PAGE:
Crews contracted by the city of Syracuse clean up vacant homes on McAllister Avenue on the southside of the city.
Photo by Amanda Seef.
continued Add that to the labor hours spent by the city mowing lawns and the seasonal upkeep on the unoccupied lots is becoming one of the biggest price tags on vacant homes for city taxpayers. City employees can’t do all of the work, Driscoll said, requiring a contract with a local landscaping company to finish the lawn work on the rest of the homes. That comes at a tune of $230,000 a year. City employees mow about 2,100 lawns a year. An additional 6,500 are contracted out, Driscoll said.
“Our city employees can only do so much,” she said.
The city has an additional $1,000,000 earmarked in the annual budget to demolish dangerous homes, as well. If a building is unsafe to enter, or has deteriorated so much so that it is unsafe to continue to stand, the city can get a court order to demolish the home.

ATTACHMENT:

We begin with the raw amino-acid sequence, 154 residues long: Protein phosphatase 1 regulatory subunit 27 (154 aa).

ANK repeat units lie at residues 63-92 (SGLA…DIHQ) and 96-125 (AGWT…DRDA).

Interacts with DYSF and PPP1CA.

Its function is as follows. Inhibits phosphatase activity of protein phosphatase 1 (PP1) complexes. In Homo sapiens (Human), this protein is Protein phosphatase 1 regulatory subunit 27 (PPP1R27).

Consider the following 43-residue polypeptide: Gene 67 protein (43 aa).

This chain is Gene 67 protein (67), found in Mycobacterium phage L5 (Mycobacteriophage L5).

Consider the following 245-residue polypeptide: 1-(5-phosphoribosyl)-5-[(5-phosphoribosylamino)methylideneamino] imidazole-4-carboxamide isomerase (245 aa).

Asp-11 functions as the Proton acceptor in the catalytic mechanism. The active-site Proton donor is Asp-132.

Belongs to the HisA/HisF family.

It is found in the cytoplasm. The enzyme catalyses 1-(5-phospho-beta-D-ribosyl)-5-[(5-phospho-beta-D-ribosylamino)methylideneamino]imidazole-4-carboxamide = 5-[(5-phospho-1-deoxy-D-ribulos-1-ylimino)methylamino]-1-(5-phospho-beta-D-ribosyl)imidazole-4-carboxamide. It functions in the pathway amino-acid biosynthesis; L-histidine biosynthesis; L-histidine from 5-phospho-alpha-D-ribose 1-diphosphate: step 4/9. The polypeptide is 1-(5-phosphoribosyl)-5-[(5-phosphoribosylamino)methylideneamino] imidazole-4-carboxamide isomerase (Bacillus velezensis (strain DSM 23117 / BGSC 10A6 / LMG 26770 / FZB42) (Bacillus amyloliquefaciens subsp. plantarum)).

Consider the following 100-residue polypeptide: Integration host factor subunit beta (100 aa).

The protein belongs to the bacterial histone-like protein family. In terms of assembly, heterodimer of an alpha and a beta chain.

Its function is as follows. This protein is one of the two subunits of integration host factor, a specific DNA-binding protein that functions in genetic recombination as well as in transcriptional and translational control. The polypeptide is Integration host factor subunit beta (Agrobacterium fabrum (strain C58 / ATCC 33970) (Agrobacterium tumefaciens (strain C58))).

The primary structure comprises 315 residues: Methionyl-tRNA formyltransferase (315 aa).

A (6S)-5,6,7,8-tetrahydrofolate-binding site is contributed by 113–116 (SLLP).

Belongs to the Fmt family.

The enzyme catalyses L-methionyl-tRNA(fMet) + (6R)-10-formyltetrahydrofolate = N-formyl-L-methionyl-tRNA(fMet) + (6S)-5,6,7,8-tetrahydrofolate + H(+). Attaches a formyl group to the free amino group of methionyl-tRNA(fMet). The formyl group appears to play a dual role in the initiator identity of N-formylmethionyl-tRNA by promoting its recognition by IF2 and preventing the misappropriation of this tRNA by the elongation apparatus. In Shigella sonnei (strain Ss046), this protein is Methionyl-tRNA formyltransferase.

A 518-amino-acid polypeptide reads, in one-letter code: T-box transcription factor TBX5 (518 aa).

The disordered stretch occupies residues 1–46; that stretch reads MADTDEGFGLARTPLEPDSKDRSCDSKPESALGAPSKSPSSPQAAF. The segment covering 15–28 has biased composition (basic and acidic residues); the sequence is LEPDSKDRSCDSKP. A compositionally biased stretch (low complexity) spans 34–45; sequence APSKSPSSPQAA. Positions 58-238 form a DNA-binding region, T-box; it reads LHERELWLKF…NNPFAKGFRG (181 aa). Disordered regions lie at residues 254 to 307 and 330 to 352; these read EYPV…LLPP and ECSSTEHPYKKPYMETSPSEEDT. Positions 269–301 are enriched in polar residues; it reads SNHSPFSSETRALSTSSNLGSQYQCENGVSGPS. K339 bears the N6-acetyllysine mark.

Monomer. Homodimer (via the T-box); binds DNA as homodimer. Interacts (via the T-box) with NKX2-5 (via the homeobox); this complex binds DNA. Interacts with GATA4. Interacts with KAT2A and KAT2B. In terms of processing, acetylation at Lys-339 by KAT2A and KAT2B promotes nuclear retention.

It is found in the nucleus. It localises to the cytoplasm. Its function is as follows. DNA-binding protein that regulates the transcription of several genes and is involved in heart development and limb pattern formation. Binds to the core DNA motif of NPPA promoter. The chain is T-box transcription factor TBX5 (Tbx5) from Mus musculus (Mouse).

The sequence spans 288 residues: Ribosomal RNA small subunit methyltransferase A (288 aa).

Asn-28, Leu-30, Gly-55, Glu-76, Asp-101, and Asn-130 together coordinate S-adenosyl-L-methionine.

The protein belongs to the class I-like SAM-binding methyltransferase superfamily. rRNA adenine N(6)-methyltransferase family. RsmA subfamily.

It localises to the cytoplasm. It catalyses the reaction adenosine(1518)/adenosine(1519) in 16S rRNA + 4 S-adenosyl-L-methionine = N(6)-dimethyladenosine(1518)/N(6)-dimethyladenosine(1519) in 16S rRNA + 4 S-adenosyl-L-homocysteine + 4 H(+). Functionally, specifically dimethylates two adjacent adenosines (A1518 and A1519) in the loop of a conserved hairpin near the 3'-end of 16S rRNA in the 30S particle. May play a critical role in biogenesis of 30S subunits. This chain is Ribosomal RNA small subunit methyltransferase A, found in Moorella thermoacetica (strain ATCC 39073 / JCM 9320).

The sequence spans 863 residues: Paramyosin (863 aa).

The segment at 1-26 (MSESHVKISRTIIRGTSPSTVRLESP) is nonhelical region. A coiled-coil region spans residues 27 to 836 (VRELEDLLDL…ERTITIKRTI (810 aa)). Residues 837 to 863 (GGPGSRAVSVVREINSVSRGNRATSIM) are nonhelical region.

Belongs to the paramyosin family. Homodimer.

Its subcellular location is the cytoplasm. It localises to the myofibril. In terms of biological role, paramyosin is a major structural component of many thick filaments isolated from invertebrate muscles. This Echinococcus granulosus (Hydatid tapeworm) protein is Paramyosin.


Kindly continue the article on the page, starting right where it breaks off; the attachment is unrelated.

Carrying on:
The city will step in when the owner either refuses to demolish the building or can’t be located. The cost of that demolition is added to the owner’s property tax bill, recouping some of the costs. Many of the owners of vacant homes are delinquent in taxes, however.
“When the floors are falling in, it’s not the safest place for people to be in, or for police officers to be chasing people through,” said Syracuse Police Lt. Richard Shoff, of the community policing division.
Vacant Properties in the city of Syracuse
Community Services 4
Multiple Residence 30
Apartment buildings 98
Empty homes spurs criminal activity
The crime rate surrounding vacant homes is only increasing, too.
“When these properties are abandoned, they become more appealing for criminal activity,” she said.
There are plenty of costs associated with the police department in regards to vacant homes, too.